The Band Wagon - Discordant Fun

Quick Thoughts: The Band Wagon (1953)

An aged musical actor/movie star is caught up in times and a Broadway musical that all seem out of his depth.

The Band Wagon is a fun 50s M-G-M musical, one that is often held at the same heights as Singin' In The Rain, which came out the year previous to this.

Whilst I wouldn't say excessive comparison to Singin' In The Rain is entirely necessary as this does distinguish itself as a film of its own through its central characters, The Band Wagon certainly pales in comparison. Moreover, The Band Wagon feels, tonally and aesthetically, uncannily similar to the classic Donen and Kelly picture. That said, this narrative is certainly far more reminiscence of Footlight Parade staring Jimmy Cagney, and so feels a little bit derivative.

However, what really saves this show is much of the non-musical components. In short, it's Fred Astaire's character's chemistry, both in the script and between the actors, with Cyd Charisse's and the hints of a romance that builds between them. And in mentioning this, it has to be said that the musical numbers are all pretty strong and intermittently impressive, but, especially in the third act, are quite disinteresting.

Beyond this, an element of this narrative that I did find really incoherent was the plot line that is centred on a pretentious musical, a re-working of Faust, being re-done all for entertainment's sake. Whilst this holds some wit about it as the plot progresses through the first and second act, when we see the replacement show, or at least snippets of it, it appears entirely discordant, incoherent and, dare I say, even more pretentious than the sinister and melodramatic Faust version. So, much like The Footlight Parade 20 years before this, The Band Wagon throws away the rules for its final act - but not in a good way. Instead of the narrative feeling like a conscious play with form and reality, the plot of The Band Wagon feels like one group of people wanted to write a classical love story were thrown into a room with another group of choreographers who had devised entirely separate numbers to be shoe-horned in.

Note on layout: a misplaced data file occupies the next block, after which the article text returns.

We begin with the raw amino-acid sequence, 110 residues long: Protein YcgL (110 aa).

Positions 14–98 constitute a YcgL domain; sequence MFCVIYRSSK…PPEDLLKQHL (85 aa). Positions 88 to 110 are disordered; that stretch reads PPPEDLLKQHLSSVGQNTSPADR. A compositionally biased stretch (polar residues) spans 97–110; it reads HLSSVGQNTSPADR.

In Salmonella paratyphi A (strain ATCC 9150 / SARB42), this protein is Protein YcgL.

However, despite these downfalls, I much enjoyed the majority of The Band Wagon. It's a shame that the musical elements couldn't provide much and that the narrative was a bit of a blunder in the final act, but the basic arc following Astaire's and Charisse's characters was pretty great in all the ways you'd hope.

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